Abstract: Geological faults comprise large-scale segmentation and small-scale roughness that govern earthquake processes and associated seismic radiation. Recent large earthquakes demonstrate that standard techniques for seismic hazard assessment for such faults (fault systems) are insufficient. This problem can be overcome by numerical simulations for multi-scale geometrical complex faults to investigate their rupture dynamics and seismic radiation. In this presentation, I discuss recent work to understand effects of large-scale segmentation and small-scale roughness on rupture evolution and near-source shaking. Using numerical simulations, we find that rupture incoherence due to fault roughness leads to high-frequency spectral decay consistent with observations. Waveform characteristics and comparisons with empirical ground-motion relations show that rough-fault rupture simulations generate realistic synthetic seismogram that can be used for engineering applications. We also show that for segmented faults, the spatial distribution of the regional stress is of critical importance as it determines the initial stress on the fault system. Similarly, the rupture nucleation point has significant impact on the resulting rupture process and earthquake size. Consequently, seismic hazard assessment for such fault systems must include more earthquake physics to capture the possible near-source shaking levels of future earthquakes.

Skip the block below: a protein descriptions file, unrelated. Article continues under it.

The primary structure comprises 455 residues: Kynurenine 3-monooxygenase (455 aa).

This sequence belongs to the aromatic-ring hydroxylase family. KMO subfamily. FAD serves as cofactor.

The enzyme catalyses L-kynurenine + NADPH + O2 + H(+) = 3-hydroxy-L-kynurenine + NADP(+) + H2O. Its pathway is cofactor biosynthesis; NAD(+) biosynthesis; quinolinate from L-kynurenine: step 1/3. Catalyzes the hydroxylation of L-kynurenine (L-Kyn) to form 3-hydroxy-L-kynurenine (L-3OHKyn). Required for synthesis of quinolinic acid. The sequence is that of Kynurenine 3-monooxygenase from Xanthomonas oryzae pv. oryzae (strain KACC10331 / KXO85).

Bio: Prof. P. Martin Mai is professor in the Physical Sciences and Engineering Division at KAUST. He joined KAUST in June 2009 as founding faculty member. Prior to his affiliation with KAUST, Prof. Mai worked as senior research scientist at ETH Zurich, Switzerland. Since 2003, Prof. Mai has supervised more then twenty PhD and MSc students, guided ten postdoctoral researchers, and served on numerous student evaluation committees. Prof. Mai is an active member of the American Geophysical Union (AGU), the Seismological Society of America (SSA), the European Geosciences Union (EGU), and the German Geophysical Society (DGG). Prof. Mai has published over 90 peer-reviewed papers in highly ranked international journals, has (co-)organized several international workshops and conferences, and chaired many special sessions at international conferences. In 2015, he was elected Division President of the Seismology Division of the European Geosciences Union (EGU). At KAUST, he serves also as the Chair of the Earth Science Faculty (since July 2017) and as Associate Dean for the Division of Physical Sciences and Engineering (since Sept 2018).